The basics: Bridgette Boothe, 32, is executive director of Fresno Bully Rescue, which advocates for pit bull terriers. She also is a graphic designer. She has been married for nine years to Ryan Boothe, a member of Fresno Bully Rescue’s board of directors.
What she does: Bridgette Boothe oversees financial records, donations, networking with shelters, animal caretakers, dog foster home families, volunteers, training, canine health and dog behavioral rehabilitation, dog behavioral consulting, and temperament testing of dogs that come to Fresno Bully Rescue.
Why she does it: To see a dog that was mistreated or neglected, or in need of medical care, “go to a loving home and have families help spread the word about the breed and have a positive outcome makes the hard work worth it,” she said. “I have never seen a breed more mistreated, neglected and misunderstood. We have a lot of dogs requiring rehabilitation from abuse and neglect that need medical care. … People do horrible things to this breed and it just blows your mind what people are capable of.”
The turning point: Boothe and her husband wanted a nice dog they could take on long walks and adopted a pit bull. Soon, she realized other dog owners were protectively picking up their dogs at the sight of her dog, and she didn’t understand it. “We were kind of ignorant to the stigma that the breed has,” Boothe said. “We’re an active couple and we wanted a dog that could go everywhere with us.” In operating the rescue, she wanted to change the perceptions of others to the breed she loves. “It kind of gave us a mission. … To experience that prejudice firsthand hits you hard and really makes you want to do something about it.”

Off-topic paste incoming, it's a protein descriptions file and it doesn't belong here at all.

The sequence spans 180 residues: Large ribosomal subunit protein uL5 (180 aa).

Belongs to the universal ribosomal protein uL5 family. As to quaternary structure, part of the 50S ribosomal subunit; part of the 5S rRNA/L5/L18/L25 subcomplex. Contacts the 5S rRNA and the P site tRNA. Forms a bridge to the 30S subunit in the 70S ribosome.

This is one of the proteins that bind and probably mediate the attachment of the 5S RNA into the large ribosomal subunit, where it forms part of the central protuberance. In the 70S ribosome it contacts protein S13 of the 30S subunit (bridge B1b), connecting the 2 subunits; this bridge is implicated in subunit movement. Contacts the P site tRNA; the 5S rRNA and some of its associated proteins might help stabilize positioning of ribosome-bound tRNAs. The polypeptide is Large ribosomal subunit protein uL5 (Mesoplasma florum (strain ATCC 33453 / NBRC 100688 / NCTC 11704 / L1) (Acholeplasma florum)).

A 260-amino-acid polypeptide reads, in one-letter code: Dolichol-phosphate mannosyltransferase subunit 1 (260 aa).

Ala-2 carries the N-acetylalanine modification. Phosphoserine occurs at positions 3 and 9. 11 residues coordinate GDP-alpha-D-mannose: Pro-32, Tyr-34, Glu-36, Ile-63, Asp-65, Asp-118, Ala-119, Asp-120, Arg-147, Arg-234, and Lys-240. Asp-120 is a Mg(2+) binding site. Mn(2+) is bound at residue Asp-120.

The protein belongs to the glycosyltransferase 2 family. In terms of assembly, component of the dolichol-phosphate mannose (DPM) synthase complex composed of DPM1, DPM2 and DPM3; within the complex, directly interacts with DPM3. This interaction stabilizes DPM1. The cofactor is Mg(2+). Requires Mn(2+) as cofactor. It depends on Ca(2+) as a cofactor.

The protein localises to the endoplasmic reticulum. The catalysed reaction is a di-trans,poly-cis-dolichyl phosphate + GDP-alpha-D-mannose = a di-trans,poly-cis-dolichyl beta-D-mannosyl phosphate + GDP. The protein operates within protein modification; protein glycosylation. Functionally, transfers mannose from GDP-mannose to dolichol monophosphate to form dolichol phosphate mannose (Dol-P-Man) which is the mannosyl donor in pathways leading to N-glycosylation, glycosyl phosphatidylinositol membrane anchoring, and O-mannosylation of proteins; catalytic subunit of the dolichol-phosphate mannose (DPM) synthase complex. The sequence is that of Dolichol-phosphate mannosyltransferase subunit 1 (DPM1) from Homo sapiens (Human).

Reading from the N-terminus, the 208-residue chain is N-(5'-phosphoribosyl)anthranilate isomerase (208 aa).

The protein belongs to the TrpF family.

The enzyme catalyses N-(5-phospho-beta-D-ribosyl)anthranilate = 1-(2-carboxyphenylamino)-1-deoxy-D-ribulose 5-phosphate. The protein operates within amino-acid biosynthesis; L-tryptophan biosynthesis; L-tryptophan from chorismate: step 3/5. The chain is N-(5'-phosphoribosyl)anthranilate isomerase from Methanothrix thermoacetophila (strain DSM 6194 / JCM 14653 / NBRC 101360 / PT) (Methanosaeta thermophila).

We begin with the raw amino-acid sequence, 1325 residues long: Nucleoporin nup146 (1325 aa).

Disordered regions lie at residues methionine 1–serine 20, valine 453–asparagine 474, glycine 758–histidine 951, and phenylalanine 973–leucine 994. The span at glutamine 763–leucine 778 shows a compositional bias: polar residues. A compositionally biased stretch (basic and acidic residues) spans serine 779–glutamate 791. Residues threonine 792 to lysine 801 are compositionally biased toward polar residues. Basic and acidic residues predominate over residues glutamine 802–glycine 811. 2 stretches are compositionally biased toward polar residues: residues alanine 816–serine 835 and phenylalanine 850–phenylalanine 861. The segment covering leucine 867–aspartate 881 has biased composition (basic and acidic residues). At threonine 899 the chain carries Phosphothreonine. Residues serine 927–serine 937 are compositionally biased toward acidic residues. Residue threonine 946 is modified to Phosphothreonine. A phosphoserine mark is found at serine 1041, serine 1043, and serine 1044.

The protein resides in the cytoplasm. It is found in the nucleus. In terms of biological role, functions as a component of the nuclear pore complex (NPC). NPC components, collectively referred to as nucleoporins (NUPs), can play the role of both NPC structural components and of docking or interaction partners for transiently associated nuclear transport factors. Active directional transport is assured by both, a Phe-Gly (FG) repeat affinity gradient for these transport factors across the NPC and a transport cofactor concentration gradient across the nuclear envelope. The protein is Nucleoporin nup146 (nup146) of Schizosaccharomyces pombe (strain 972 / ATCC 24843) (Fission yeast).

Details, details: Fresno Bully Rescue received its nonprofit status in 2008 as a haven to rescue and protect pit bull-type breeds. Boothe became a volunteer in 2008 and a year later took over as the agency’s director. Fresno Bully Rescue has saved more than 1,000 pit bull and similar breed dogs from neglect or potentially euthanasia at local animal shelters. The agency networks with shelters to help find places for dogs and also tries to help owners keep their dogs or find new homes. Adoptions are: $125 for dogs 6 years and older; $175 for dogs 1 to 6 years old; and puppies up to a year old are $200. Puppies are $175 through Dec. 31. Dogs are neutered, vaccinated and have undergone health exams.
What others say: “Bridgette is jack of all trades. She has to pretty much do it all and it’s about the most important thing in her life,” said Becky Holly, a member of Fresno Bully Rescue’s board of directors. “The dogs are basically her kids and she puts everything into them.”
How you can help: To volunteer, email: firstname.lastname@example.org. To donate, email: email@example.com. Visit Fresno Bully Rescue, Inc., at 8547 W. Herndon Ave., Fresno (west of Highway 99). Telephone: (559) 276-7611 Email: firstname.lastname@example.org. Website: www.fresnobullyrescue.org.
— Marc Benjamin